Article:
Edward Said “Orientalism” (PoCo)

Edward Said is one of the reasons I decided to get a Master’s degree in English. However, it was his theory on cultural and imperialism that I admire. I’ve heard about his theory on Orientalism but this is the first time that I’ve had the chance to work with it. Said says that Orientalism “can be discussed and analyzed as the corporate institution for dealing with the Orient– dealing with it by making statements about it, authorizing views of it, describing it, by teaching it, settling it, ruling over it, in short, Orientalism as Western style for dominating, restructuring, and having authority over the Orient” (73). Said believes that the West patronizes the East by trying to find ways of “dealing” with it. I know that there are a lot of people who believe that Said’s theory is no longer relevant. However, for someone to say that is like someone saying we live in a post-racial world. And we know that simply isn’t true. The ideas of the East have gotten worse (in my opinion) especially after 9/11. America feels like they have to control and rule over Eastern civilizations even more. But as I referred in past blog post, who said they needed saving? Many American’s believe this cultures to be so uncivilized because of the stories they’ve heard. Which is why it’s dangerous to hear a “single story.” Said says, “my contention is that without examining Orientalism as a discourse one cannot possibly understand the enormously systematic discipline by which European culture was able to manage” (73). I agree that this type of discourse is needed in order understand the “to speak of orientalism is to speak mainly…. of a British and French cultural enterprise” (73).

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While watching Dr. Clemens speak, when she mention Laura Blush radio address in 2001 about Afganistan women, I became angry. Her you have a woman who believes that she is helping Afganstianian women from their “horrible” lives. She believes that she is introducing something new but in reality, she talking about something that has been going on for years. Longer than she’s been in the white house. On top of that, she’s solidifying the “single story” that we know about Afgashtian women and how they are treated. She believed that they did not respect their women “and we in the West do.” Of course, we know that women in the West have not been treated any differently from women in the East. It may not be a cultural acceptance (and it’s not either in the East) but it happens. Dr. Clemens goes on to mention “veil” and how it has become a signifier “for all the perceived negative aspects of Islamic cultures.” I agree, many believe the veil to mean that the women are being dictated over by their men. A lot do not realize that their hijabs are a form of their religious practices. Also, it doesn’t take away from them being beautiful or women.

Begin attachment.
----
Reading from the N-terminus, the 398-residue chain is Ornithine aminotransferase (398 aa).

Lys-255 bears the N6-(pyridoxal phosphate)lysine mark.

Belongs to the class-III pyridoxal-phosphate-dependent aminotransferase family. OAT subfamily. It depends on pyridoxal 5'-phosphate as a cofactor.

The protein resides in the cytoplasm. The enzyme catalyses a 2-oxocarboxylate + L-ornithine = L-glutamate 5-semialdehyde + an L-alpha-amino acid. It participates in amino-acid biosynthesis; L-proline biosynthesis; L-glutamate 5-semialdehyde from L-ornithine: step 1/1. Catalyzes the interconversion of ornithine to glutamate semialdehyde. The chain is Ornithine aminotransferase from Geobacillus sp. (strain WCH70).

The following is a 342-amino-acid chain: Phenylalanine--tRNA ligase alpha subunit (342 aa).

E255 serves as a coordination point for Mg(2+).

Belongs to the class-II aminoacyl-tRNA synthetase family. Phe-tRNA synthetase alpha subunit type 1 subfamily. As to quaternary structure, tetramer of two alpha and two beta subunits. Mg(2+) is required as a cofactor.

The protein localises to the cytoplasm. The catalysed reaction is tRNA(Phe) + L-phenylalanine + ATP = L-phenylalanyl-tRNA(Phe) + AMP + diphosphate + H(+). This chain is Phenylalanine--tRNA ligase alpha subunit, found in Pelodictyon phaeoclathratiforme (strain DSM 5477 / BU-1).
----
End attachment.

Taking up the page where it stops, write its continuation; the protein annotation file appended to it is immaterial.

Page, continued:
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Halima Aden

Recently, 19-year-old Halima Aden was cast in Kanye’s West fashion show. I know many of you are like who cares about Kanye West? However, Kanye isn’t the main topic, it’s Halima. Halima may be the first fashion model to walk down a runway wearing a hijab. Seeing this young woman walking in fashion show shattered the ideology that Laura Bush tried to make about Islamic women and their veils. In addition, it also changes the way in which fashion models are presented and how they are supposed to look.

 

Trying to understand the East has lead many philosophers and scholars into a lifetime career. Said says, ” When Disraeli said in his novel Tancred that the East was a career, he meant that to be interested in the East was something bright young Westerners would find to be all-consuming passion” (74). People have sent so much time to “help” the East that they haven’t even noticed that their efforts are destroying the East and that they are not helping at all. I think Said’s theory will always be relevant as long as people try to economically and socially rule over others.